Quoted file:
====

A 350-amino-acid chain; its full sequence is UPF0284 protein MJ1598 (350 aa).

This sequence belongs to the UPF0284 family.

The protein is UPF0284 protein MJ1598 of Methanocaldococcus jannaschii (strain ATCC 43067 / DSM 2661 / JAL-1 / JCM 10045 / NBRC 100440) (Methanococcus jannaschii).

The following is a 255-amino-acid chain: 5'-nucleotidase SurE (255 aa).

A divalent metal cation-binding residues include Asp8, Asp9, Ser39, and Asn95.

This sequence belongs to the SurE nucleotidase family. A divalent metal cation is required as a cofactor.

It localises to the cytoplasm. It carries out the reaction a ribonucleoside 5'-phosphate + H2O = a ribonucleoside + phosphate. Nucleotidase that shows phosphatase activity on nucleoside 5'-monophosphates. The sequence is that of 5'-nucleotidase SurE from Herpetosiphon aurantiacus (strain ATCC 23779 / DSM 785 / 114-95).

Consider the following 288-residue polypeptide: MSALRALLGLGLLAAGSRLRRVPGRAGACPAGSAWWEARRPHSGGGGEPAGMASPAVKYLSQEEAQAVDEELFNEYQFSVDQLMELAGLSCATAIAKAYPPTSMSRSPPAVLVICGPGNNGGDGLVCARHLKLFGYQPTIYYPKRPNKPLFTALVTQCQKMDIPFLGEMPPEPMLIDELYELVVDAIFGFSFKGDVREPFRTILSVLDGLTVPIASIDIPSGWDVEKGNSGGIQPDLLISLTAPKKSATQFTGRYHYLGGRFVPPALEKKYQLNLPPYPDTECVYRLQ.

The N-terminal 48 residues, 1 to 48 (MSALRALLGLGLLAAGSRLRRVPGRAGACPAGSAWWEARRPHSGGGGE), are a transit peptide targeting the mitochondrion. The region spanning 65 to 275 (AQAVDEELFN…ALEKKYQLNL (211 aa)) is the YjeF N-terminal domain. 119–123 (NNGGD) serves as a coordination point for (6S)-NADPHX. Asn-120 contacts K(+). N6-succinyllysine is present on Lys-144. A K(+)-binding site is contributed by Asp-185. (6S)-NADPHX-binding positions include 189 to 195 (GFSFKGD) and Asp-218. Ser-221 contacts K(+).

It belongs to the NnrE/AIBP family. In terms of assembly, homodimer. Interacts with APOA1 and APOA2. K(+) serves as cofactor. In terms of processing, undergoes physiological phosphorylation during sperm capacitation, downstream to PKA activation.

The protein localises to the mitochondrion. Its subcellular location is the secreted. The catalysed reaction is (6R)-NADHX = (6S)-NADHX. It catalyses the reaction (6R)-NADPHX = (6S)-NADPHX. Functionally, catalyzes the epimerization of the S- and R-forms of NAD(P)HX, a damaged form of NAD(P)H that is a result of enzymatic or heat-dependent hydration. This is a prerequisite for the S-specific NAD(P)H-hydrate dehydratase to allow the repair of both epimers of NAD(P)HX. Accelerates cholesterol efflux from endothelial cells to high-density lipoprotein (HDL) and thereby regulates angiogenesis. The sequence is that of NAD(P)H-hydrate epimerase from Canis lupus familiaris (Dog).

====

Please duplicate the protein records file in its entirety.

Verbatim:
A 350-amino-acid chain; its full sequence is UPF0284 protein MJ1598 (350 aa).

This sequence belongs to the UPF0284 family.

The protein is UPF0284 protein MJ1598 of Methanocaldococcus jannaschii (strain ATCC 43067 / DSM 2661 / JAL-1 / JCM 10045 / NBRC 100440) (Methanococcus jannaschii).

The following is a 255-amino-acid chain: 5'-nucleotidase SurE (255 aa).

A divalent metal cation-binding residues include Asp8, Asp9, Ser39, and Asn95.

This sequence belongs to the SurE nucleotidase family. A divalent metal cation is required as a cofactor.

It localises to the cytoplasm. It carries out the reaction a ribonucleoside 5'-phosphate + H2O = a ribonucleoside + phosphate. Nucleotidase that shows phosphatase activity on nucleoside 5'-monophosphates. The sequence is that of 5'-nucleotidase SurE from Herpetosiphon aurantiacus (strain ATCC 23779 / DSM 785 / 114-95).

Consider the following 288-residue polypeptide: MSALRALLGLGLLAAGSRLRRVPGRAGACPAGSAWWEARRPHSGGGGEPAGMASPAVKYLSQEEAQAVDEELFNEYQFSVDQLMELAGLSCATAIAKAYPPTSMSRSPPAVLVICGPGNNGGDGLVCARHLKLFGYQPTIYYPKRPNKPLFTALVTQCQKMDIPFLGEMPPEPMLIDELYELVVDAIFGFSFKGDVREPFRTILSVLDGLTVPIASIDIPSGWDVEKGNSGGIQPDLLISLTAPKKSATQFTGRYHYLGGRFVPPALEKKYQLNLPPYPDTECVYRLQ.

The N-terminal 48 residues, 1 to 48 (MSALRALLGLGLLAAGSRLRRVPGRAGACPAGSAWWEARRPHSGGGGE), are a transit peptide targeting the mitochondrion. The region spanning 65 to 275 (AQAVDEELFN…ALEKKYQLNL (211 aa)) is the YjeF N-terminal domain. 119–123 (NNGGD) serves as a coordination point for (6S)-NADPHX. Asn-120 contacts K(+). N6-succinyllysine is present on Lys-144. A K(+)-binding site is contributed by Asp-185. (6S)-NADPHX-binding positions include 189 to 195 (GFSFKGD) and Asp-218. Ser-221 contacts K(+).

It belongs to the NnrE/AIBP family. In terms of assembly, homodimer. Interacts with APOA1 and APOA2. K(+) serves as cofactor. In terms of processing, undergoes physiological phosphorylation during sperm capacitation, downstream to PKA activation.

The protein localises to the mitochondrion. Its subcellular location is the secreted. The catalysed reaction is (6R)-NADHX = (6S)-NADHX. It catalyses the reaction (6R)-NADPHX = (6S)-NADPHX. Functionally, catalyzes the epimerization of the S- and R-forms of NAD(P)HX, a damaged form of NAD(P)H that is a result of enzymatic or heat-dependent hydration. This is a prerequisite for the S-specific NAD(P)H-hydrate dehydratase to allow the repair of both epimers of NAD(P)HX. Accelerates cholesterol efflux from endothelial cells to high-density lipoprotein (HDL) and thereby regulates angiogenesis. The sequence is that of NAD(P)H-hydrate epimerase from Canis lupus familiaris (Dog).